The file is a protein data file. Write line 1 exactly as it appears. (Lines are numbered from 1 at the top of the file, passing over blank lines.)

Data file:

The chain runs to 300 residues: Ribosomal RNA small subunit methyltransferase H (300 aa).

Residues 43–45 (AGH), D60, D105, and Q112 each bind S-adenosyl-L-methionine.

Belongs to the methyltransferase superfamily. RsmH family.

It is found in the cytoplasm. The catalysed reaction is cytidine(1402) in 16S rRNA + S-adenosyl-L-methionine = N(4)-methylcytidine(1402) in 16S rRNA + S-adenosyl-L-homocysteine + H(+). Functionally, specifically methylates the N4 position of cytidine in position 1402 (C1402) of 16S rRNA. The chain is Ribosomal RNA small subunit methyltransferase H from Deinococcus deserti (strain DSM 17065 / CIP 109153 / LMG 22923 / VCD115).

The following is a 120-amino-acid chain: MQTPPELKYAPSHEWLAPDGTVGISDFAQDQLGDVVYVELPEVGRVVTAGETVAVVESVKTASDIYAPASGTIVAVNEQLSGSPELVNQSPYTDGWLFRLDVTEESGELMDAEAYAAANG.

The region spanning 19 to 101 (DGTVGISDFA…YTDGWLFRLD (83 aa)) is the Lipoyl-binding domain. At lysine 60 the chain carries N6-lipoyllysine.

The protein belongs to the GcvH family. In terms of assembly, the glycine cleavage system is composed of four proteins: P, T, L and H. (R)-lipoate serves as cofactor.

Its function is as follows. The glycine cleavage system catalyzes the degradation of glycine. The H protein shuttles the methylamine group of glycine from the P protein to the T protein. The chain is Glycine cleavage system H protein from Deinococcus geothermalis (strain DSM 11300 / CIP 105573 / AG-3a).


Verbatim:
The chain runs to 300 residues: Ribosomal RNA small subunit methyltransferase H (300 aa).